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The image file muxer writes video frames to image files.
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The output filenames are specified by a pattern, which can be used to
produce sequentially numbered series of files.
The pattern may contain the string "%d" or "%0@var{N}d", this string
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specifies the position of the characters representing a numbering in
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the filenames. If the form "%0@var{N}d" is used, the string
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representing the number in each filename is 0-padded to @var{N}
digits. The literal character '%' can be specified in the pattern with
the string "%%".

If the pattern contains "%d" or "%0@var{N}d", the first filename of
the file list specified will contain the number 1, all the following
numbers will be sequential.

The pattern may contain a suffix which is used to automatically
determine the format of the image files to write.

For example the pattern "img-%03d.bmp" will specify a sequence of
filenames of the form @file{img-001.bmp}, @file{img-002.bmp}, ...,
@file{img-010.bmp}, etc.
The pattern "img%%-%d.jpg" will specify a sequence of filenames of the
form @file{img%-1.jpg}, @file{img%-2.jpg}, ..., @file{img%-10.jpg},
etc.

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The following example shows how to use @command{avconv} for creating a
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sequence of files @file{img-001.jpeg}, @file{img-002.jpeg}, ...,
taking one image every second from the input video:
@example
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avconv -i in.avi -vsync 1 -r 1 -f image2 'img-%03d.jpeg'
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@end example

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Note that with @command{avconv}, if the format is not specified with the
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@code{-f} option and the output filename specifies an image file
format, the image2 muxer is automatically selected, so the previous
command can be written as:
@example
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avconv -i in.avi -vsync 1 -r 1 'img-%03d.jpeg'
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@end example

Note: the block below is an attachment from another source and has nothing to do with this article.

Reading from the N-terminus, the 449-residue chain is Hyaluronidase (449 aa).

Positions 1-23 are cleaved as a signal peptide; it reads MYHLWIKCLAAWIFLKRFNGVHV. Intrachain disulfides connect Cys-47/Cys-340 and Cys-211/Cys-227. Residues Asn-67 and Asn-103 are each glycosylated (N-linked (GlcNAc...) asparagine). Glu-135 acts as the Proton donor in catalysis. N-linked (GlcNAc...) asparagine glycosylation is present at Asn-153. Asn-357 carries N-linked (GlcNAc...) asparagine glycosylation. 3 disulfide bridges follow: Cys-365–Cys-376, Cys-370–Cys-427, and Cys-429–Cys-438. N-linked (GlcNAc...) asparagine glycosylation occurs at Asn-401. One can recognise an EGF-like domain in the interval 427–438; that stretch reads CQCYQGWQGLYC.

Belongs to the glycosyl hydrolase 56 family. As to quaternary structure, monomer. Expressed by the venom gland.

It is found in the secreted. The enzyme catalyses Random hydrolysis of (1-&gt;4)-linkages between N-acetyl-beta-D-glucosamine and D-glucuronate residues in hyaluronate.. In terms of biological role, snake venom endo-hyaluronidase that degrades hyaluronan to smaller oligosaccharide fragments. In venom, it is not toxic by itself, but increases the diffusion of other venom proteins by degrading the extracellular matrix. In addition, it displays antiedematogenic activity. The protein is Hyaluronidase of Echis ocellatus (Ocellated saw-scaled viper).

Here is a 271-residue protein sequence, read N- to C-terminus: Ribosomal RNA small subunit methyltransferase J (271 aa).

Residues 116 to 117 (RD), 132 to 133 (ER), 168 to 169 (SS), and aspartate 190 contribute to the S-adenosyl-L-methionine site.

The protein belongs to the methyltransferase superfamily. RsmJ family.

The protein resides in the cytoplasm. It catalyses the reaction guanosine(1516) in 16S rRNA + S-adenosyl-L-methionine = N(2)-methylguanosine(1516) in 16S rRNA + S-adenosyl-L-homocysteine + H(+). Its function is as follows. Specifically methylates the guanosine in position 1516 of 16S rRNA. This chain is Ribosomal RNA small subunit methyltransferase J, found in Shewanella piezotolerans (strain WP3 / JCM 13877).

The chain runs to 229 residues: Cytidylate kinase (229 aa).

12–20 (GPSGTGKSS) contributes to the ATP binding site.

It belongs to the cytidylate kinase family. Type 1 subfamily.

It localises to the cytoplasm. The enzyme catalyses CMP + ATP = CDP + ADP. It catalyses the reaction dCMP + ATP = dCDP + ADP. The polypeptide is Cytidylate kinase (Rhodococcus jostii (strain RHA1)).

Note also that the pattern must not necessarily contain "%d" or
"%0@var{N}d", for example to create a single image file
@file{img.jpeg} from the input video you can employ the command:
@example
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avconv -i in.avi -f image2 -frames:v 1 img.jpeg
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@end example

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@section MOV/MP4/ISMV

The mov/mp4/ismv muxer supports fragmentation. Normally, a MOV/MP4
file has all the metadata about all packets stored in one location
(written at the end of the file, it can be moved to the start for
better playback using the @command{qt-faststart} tool). A fragmented
file consists of a number of fragments, where packets and metadata
about these packets are stored together. Writing a fragmented
file has the advantage that the file is decodable even if the
writing is interrupted (while a normal MOV/MP4 is undecodable if
it is not properly finished), and it requires less memory when writing
very long files (since writing normal MOV/MP4 files stores info about
every single packet in memory until the file is closed). The downside
is that it is less compatible with other applications.

Fragmentation is enabled by setting one of the AVOptions that define
how to cut the file into fragments:

@table @option
@item -movflags frag_keyframe
Start a new fragment at each video keyframe.
@item -frag_duration @var{duration}
Create fragments that are @var{duration} microseconds long.
@item -frag_size @var{size}
Create fragments that contain up to @var{size} bytes of payload data.
@item -movflags frag_custom
Allow the caller to manually choose when to cut fragments, by
calling @code{av_write_frame(ctx, NULL)} to write a fragment with
the packets written so far. (This is only useful with other
applications integrating libavformat, not from @command{avconv}.)
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@item -min_frag_duration @var{duration}
Don't create fragments that are shorter than @var{duration} microseconds long.
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@end table

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If more than one condition is specified, fragments are cut when